Having assigned a topic for investigation to all groups Philip gave the starting signal for the group work. The groups distributed across the several meeting and conference rooms in the well suited Inox Dine center at Sheffield University. Intense discussions soon developed in all corners of the working area and with the first hours passing by quickly it became clear that the scheduled group working time was in fact not much and things had to be organised efficiently. For this to happen, groups came up with different strategies. Some divided up the projects in different parts and assigned them to individual group members. Some groups made use of the available experts and the particularly broad and detailed knowledge of the chairs Philip and Rosemary to save time filtering out the relevant information from the web. Others made use of some additional time and organised group meetings also in the evenings or even during dinner. Again others woke up early on Thursday morning to give their presentation the final touch. In general, however, due to the very interesting topics, the group work was widely and intensely debated throughout the last days of the Winter School be it on the bus to the massive Drax power plant or while having drinks at the bar in the evenings. This fostered the learnings of the participants in a very relaxed and open environment.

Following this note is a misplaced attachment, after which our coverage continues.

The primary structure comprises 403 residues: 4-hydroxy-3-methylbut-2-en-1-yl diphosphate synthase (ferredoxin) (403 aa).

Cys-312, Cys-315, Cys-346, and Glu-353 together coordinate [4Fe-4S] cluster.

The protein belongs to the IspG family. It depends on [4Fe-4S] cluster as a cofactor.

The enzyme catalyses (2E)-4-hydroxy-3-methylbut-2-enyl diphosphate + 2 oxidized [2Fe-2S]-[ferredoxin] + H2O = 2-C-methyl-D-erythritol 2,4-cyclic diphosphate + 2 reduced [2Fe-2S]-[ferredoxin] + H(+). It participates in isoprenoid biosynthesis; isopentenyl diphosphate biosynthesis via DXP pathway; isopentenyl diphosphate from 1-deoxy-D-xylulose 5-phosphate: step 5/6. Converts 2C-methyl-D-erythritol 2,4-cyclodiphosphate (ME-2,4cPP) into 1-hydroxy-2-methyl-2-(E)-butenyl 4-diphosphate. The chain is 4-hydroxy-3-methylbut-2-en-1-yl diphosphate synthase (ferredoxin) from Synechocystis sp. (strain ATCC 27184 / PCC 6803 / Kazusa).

The different work strategies of the individual groups were also reflected in the way the groups presented their gained knowledge. While groups B, C and E organised their presentations in a traditional way with short talks by all individual group members, group A showcased their work by imitating an early morning radio broadcast interviewing of an experts and a politicians. Group D took the approach of a round table, with an environmentalist, a CCS lobbyist, a scientist and a chair discussing the topic of industrial CCS.